APPEAL FROM THE ORDER JUNE 2, 1983 IN THE COURT OF COMMON PLEAS OF PHILADELPHIA COUNTY, FAMILY NO. 81-10152
Michael S. Bomstein, Philadelphia, for appellant.
Jane C. Greenspan, Philadelphia, Assistant District Attorney, for appellee.
Cirillo, Olszewski and Beck, JJ. Beck, J., files a dissenting opinion.
[ 344 Pa. Super. Page 82]
Appellant, Kenneth King, appeals the order of the Court of Common Pleas of Philadelphia County declaring him to be the father of Christina Tyler, daughter of appellee, Marian Tyler. Appellant seeks a new trial or reversal of the finding of paternity. We find no error, and affirm.
[ 344 Pa. Super. Page 83]
Appellee filed a complaint for support for her daughter, born April 10, 1981. At the hearing, appellant was granted a continuance so that Human Leukocyte Antigen (HLA) blood tests could be taken of himself, appellee and the child, to determine the probability of his having fathered the child. Appellant stipulated that the test results were admissible as some evidence of paternity.
Appellee testified that she met appellant on July 25, 1980, and engaged in intercourse with him that night at his home. She also stated that on several occasions from April to July, 1980, she engaged in sex with another man. Appellant claimed that he did not meet appellee until October, 1980, and that she could not have spent the night of July 25 at his home because at that time his girlfriend and their daughter were living there. On cross-examination, appellee testified that she had lied to appellant about her use of a contraceptive, and that she had told a friend of appellant that another man may have fathered the child.
At the close of appellee's case, appellant stated his belief that proper interpretation of HLA test results was a matter of statistics, and that these results lacked legal significance without expert testimony. However, he did not object to their admission into evidence. He then moved to dismiss, on the ground that the Commonwealth had not presented proper statistical evidence, in the form of expert testimony, to explain the test results. The motion was denied.
The court found appellant to be the father of appellee's child. Following this determination, an order for support was entered.*fn1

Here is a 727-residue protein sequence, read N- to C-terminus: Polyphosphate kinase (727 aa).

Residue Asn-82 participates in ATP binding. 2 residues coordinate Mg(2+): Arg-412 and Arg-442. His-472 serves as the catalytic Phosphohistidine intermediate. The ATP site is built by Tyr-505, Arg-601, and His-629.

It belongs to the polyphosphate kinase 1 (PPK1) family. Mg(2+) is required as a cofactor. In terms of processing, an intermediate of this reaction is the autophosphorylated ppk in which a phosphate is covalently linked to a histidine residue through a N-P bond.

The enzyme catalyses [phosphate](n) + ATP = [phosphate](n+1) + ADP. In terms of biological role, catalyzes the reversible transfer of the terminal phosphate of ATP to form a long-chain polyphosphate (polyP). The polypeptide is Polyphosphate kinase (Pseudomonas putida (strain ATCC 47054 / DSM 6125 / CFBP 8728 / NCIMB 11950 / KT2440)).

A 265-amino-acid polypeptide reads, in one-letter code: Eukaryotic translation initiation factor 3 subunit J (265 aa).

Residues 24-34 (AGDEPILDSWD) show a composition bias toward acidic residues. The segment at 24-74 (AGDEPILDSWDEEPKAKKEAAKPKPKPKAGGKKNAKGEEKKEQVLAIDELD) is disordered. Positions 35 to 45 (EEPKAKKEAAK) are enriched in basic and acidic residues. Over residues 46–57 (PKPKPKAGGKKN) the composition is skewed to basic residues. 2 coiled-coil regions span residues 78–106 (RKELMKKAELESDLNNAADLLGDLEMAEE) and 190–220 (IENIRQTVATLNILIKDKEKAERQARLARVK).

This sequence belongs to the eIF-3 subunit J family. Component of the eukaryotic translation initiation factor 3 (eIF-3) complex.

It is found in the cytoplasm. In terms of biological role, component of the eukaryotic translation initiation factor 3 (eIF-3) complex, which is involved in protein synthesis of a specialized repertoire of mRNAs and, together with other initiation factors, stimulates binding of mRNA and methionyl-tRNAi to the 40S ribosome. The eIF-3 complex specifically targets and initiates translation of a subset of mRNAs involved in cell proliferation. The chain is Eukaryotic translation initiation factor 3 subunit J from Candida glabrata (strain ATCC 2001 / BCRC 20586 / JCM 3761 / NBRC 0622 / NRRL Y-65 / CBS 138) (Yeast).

Appellant presents four questions: 1) Did the hearing court err in finding that appellant waived his right to cross-examine blood test examiners or a statistician to explain the test results? 2) Did the hearing court err in holding that appellant was not entitled to the benefit of Turek v. Hardy, 312 Pa. Super. 158, 458 A.2d 562 (1983)? 3) Did the hearing court deny appellant procedural due process
[ 344 Pa. Super. Page 84]
when it admitted the test results without allowing appellant the opportunity to confront and cross-examine appropriate experts? 4) Did the hearing court err by reaching factual conclusions contrary to the weight of the credible evidence?
We will dispose of appellant's first and third questions together, as both concern his right to cross-examine witnesses.
Appellant relies on Section 6134 of the Uniform Act on Blood Tests to Determine Paternity,*fn2 which states:
The tests shall be made by experts qualified as examiners of blood types, who shall be appointed by the court. The experts shall be called by the court as witnesses to testify to their findings and shall be subject to cross-examination by the parties. Any party or person at whose suggestion the tests have been ordered may demand that other experts qualified as examiners of blood types perform independent tests under order of court, the results of which may be offered in evidence. The number and qualifications of such experts shall be determined by the court.